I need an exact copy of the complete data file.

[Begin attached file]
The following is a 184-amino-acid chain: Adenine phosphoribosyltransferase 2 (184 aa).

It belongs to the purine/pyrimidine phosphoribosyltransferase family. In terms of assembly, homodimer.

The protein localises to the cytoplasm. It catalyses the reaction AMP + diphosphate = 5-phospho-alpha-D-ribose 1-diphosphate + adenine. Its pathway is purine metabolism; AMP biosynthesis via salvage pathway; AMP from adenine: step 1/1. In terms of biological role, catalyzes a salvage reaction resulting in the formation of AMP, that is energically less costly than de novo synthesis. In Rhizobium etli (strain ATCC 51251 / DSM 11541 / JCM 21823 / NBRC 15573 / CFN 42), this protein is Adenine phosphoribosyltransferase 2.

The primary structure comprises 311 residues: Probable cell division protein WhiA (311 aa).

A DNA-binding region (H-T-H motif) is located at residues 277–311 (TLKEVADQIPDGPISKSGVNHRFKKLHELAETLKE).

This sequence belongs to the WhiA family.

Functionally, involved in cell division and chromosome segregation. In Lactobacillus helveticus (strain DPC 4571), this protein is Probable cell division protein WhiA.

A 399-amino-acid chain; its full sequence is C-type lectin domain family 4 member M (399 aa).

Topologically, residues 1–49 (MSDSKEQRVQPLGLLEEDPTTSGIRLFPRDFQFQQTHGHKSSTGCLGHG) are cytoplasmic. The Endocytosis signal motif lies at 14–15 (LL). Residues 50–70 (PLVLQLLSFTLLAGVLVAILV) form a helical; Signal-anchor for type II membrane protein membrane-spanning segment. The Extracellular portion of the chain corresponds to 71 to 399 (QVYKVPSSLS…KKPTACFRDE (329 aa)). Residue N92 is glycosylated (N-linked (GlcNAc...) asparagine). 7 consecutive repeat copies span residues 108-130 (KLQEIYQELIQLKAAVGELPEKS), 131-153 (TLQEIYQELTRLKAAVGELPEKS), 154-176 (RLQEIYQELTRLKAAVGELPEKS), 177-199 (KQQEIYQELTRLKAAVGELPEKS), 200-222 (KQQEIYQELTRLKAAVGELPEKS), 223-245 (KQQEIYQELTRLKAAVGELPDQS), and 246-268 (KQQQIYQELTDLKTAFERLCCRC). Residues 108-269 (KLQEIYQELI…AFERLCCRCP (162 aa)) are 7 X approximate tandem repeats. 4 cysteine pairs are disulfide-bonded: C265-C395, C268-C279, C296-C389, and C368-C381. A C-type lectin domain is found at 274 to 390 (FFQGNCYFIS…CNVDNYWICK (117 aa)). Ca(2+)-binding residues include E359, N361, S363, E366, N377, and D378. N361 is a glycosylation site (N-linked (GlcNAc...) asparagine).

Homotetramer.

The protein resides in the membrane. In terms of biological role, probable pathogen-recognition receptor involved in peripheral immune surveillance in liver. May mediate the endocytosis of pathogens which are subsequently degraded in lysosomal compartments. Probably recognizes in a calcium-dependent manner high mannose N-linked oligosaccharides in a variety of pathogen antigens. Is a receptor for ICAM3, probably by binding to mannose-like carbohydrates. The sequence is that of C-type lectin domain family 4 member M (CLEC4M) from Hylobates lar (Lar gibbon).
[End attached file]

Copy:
The following is a 184-amino-acid chain: Adenine phosphoribosyltransferase 2 (184 aa).

It belongs to the purine/pyrimidine phosphoribosyltransferase family. In terms of assembly, homodimer.

The protein localises to the cytoplasm. It catalyses the reaction AMP + diphosphate = 5-phospho-alpha-D-ribose 1-diphosphate + adenine. Its pathway is purine metabolism; AMP biosynthesis via salvage pathway; AMP from adenine: step 1/1. In terms of biological role, catalyzes a salvage reaction resulting in the formation of AMP, that is energically less costly than de novo synthesis. In Rhizobium etli (strain ATCC 51251 / DSM 11541 / JCM 21823 / NBRC 15573 / CFN 42), this protein is Adenine phosphoribosyltransferase 2.

The primary structure comprises 311 residues: Probable cell division protein WhiA (311 aa).

A DNA-binding region (H-T-H motif) is located at residues 277–311 (TLKEVADQIPDGPISKSGVNHRFKKLHELAETLKE).

This sequence belongs to the WhiA family.

Functionally, involved in cell division and chromosome segregation. In Lactobacillus helveticus (strain DPC 4571), this protein is Probable cell division protein WhiA.

A 399-amino-acid chain; its full sequence is C-type lectin domain family 4 member M (399 aa).

Topologically, residues 1–49 (MSDSKEQRVQPLGLLEEDPTTSGIRLFPRDFQFQQTHGHKSSTGCLGHG) are cytoplasmic. The Endocytosis signal motif lies at 14–15 (LL). Residues 50–70 (PLVLQLLSFTLLAGVLVAILV) form a helical; Signal-anchor for type II membrane protein membrane-spanning segment. The Extracellular portion of the chain corresponds to 71 to 399 (QVYKVPSSLS…KKPTACFRDE (329 aa)). Residue N92 is glycosylated (N-linked (GlcNAc...) asparagine). 7 consecutive repeat copies span residues 108-130 (KLQEIYQELIQLKAAVGELPEKS), 131-153 (TLQEIYQELTRLKAAVGELPEKS), 154-176 (RLQEIYQELTRLKAAVGELPEKS), 177-199 (KQQEIYQELTRLKAAVGELPEKS), 200-222 (KQQEIYQELTRLKAAVGELPEKS), 223-245 (KQQEIYQELTRLKAAVGELPDQS), and 246-268 (KQQQIYQELTDLKTAFERLCCRC). Residues 108-269 (KLQEIYQELI…AFERLCCRCP (162 aa)) are 7 X approximate tandem repeats. 4 cysteine pairs are disulfide-bonded: C265-C395, C268-C279, C296-C389, and C368-C381. A C-type lectin domain is found at 274 to 390 (FFQGNCYFIS…CNVDNYWICK (117 aa)). Ca(2+)-binding residues include E359, N361, S363, E366, N377, and D378. N361 is a glycosylation site (N-linked (GlcNAc...) asparagine).

Homotetramer.

The protein resides in the membrane. In terms of biological role, probable pathogen-recognition receptor involved in peripheral immune surveillance in liver. May mediate the endocytosis of pathogens which are subsequently degraded in lysosomal compartments. Probably recognizes in a calcium-dependent manner high mannose N-linked oligosaccharides in a variety of pathogen antigens. Is a receptor for ICAM3, probably by binding to mannose-like carbohydrates. The sequence is that of C-type lectin domain family 4 member M (CLEC4M) from Hylobates lar (Lar gibbon).